Vegetables such as Brussel sprouts and lettuce have been found to be infected and there are two ways this might happen. One is contamination from ground source water, which contains sewage, and from infected animals in the same area as the plants.

A recent study showed that wild rabbits are likely to be infected with E.Coli and when they are in the same vicinity as cattle, they become infected too. If the land is a recreational park for example, humans can also come into contact with ground that is contaminated by rabbit droppings and become infected with the bacteria.

How do we avoid contamination?

Never drink un-pasturised milk unless you are absolutely sure it is uncontaminated which is very difficult.

Do not raw beef particularly minced beef. If you must insist on eating Steak Tartare then take a high quality piece of prime steak and mince it yourself having carefully washed your hands or worn gloves first.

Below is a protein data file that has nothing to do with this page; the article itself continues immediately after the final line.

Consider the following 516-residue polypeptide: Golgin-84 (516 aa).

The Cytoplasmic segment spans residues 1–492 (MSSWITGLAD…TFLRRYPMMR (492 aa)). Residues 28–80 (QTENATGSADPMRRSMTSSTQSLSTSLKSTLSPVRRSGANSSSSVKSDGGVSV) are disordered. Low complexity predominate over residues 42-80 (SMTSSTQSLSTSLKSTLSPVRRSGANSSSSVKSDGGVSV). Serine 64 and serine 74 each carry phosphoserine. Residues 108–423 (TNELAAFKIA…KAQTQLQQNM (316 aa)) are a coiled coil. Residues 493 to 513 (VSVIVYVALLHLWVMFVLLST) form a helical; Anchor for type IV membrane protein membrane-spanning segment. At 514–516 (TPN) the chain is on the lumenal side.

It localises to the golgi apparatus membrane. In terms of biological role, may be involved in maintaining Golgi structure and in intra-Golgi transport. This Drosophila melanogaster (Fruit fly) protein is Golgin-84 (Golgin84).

Do not eat your hamburger under cooked, the entire burger must be cooked through. If you are served a rare hamburger in a restaurant, sending it back and also ask for a fresh plate, bun and salad as that may have become infected too.

Be aware that your own hygiene and that of your children are a cause of infection. Always wash your hands before preparing food for your family and educate your children as early as possible about washing their hands after going to the toilet.


Always wash your cutting boards and utensils in very hot water with anti-bacterial soap and do not put cooked meats back on the plate that contained the raw meat.